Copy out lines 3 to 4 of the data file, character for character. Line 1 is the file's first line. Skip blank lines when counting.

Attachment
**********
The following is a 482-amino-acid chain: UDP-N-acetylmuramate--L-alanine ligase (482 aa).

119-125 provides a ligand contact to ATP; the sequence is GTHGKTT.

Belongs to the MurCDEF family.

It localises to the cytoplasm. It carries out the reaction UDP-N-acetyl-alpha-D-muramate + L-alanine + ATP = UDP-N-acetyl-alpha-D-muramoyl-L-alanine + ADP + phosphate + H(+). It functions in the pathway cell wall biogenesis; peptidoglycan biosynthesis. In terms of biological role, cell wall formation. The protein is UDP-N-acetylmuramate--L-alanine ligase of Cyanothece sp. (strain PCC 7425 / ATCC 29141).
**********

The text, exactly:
Belongs to the MurCDEF family.

It localises to the cytoplasm. It carries out the reaction UDP-N-acetyl-alpha-D-muramate + L-alanine + ATP = UDP-N-acetyl-alpha-D-muramoyl-L-alanine + ADP + phosphate + H(+). It functions in the pathway cell wall biogenesis; peptidoglycan biosynthesis. In terms of biological role, cell wall formation. The protein is UDP-N-acetylmuramate--L-alanine ligase of Cyanothece sp. (strain PCC 7425 / ATCC 29141).